[Python-Dev] Re: Negative index in insert()

Ka-Ping Yee ping@lfw.org
Sun, 26 Aug 2001 02:39:55 -0700 (PDT)

Eric S. Raymond wrote:
> >>> a = [1, 2, 3, 4]
> I expected that a.insert(-2, 0) would yield [1, 2, 0, 3, 4].  It was a
> rude shock to discover that
> >>> a
> [0, 1, 2, 3, 4]

If this is fixed, i think we should do a complete job of it and
make sure exceptions are raised when the index is out of range.

Notice (in current Python):

    >>> a = [1, 2, 3, 4]
    >>> a.insert(999, 0)
    >>> a
    [1, 2, 3, 4, 0]
    >>> a.insert(-999, 0)
    >>> a
    [0, 1, 2, 3, 4, 0]

So what's happening is that Python is silently clipping the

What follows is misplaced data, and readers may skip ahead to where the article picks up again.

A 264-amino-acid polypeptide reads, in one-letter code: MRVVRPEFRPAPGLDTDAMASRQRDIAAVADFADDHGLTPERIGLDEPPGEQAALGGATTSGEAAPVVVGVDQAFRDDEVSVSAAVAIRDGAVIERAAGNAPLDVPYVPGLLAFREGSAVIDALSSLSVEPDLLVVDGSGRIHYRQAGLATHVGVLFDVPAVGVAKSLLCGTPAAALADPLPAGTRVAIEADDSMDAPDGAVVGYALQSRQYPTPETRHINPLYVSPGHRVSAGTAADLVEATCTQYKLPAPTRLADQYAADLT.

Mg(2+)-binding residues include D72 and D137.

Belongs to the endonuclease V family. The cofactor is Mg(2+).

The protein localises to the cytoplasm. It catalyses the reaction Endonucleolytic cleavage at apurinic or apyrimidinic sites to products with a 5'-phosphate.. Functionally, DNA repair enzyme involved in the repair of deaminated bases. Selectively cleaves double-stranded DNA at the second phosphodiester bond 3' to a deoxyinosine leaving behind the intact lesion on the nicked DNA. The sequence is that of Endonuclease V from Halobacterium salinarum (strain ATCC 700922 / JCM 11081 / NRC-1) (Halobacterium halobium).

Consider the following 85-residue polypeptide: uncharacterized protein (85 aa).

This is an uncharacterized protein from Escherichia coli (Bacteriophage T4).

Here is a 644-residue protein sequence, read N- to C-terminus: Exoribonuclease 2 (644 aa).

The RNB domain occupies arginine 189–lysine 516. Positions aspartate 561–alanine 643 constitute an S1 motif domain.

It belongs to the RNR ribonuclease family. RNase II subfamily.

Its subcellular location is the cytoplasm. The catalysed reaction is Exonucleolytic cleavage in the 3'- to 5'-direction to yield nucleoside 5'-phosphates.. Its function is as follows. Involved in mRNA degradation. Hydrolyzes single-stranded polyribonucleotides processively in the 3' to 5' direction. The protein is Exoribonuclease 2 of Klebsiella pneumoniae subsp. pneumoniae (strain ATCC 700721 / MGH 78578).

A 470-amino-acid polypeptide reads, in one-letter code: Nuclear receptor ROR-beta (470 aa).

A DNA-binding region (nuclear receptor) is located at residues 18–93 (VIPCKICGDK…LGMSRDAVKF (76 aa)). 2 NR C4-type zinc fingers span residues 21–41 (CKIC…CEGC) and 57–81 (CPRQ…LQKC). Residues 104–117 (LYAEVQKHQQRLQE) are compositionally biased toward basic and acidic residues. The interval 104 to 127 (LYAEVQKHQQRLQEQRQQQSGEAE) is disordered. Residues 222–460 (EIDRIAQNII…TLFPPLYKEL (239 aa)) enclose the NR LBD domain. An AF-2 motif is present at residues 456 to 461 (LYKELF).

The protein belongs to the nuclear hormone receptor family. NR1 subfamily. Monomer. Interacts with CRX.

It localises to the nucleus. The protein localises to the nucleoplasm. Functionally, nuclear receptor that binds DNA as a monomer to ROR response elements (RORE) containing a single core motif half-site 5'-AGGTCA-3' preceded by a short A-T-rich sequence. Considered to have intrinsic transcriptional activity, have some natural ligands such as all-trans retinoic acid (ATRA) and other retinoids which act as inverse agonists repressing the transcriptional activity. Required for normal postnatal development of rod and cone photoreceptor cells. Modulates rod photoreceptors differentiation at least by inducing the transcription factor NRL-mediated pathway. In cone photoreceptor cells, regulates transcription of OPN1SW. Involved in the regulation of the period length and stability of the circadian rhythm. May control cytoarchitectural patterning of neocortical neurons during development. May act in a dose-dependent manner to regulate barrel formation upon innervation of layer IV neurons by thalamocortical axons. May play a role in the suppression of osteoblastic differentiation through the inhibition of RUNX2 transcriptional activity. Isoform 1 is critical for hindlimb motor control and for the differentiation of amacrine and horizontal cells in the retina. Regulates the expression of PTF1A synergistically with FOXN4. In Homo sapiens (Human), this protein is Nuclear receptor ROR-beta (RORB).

index to [0..n].  To bring this in line with indexing behaviour,
it should not only interpret values in the range [-n..n], but also
raise IndexError when the value is outside of [-n..n].  (Compare
to pop() -- the behaviour i'm suggesting is exactly what pop()
does, except that the range for pop() is [-n..n-1].)

This has the potential for breaking code, and so the transition
should probably be done with a minor-version's worth of warning,
but i think if we're going to change it we should make it right.

When this is done, i believe we'll be down to exactly two ways of
handling sequence indices --

    (a) x and y are silently clipped to [-n..n-1]
        *only* in an [x:y]-style slice

    (b) in all other cases, an IndexError is raised if the
        index is out of range

and these two cases are easy to separate and explain, and all
will be consistent in its interpretation of negative numbers.
Such simplicity would be nice to have.

-- ?!ng

"Computers are useless.  They can only give you answers."
    -- Pablo Picasso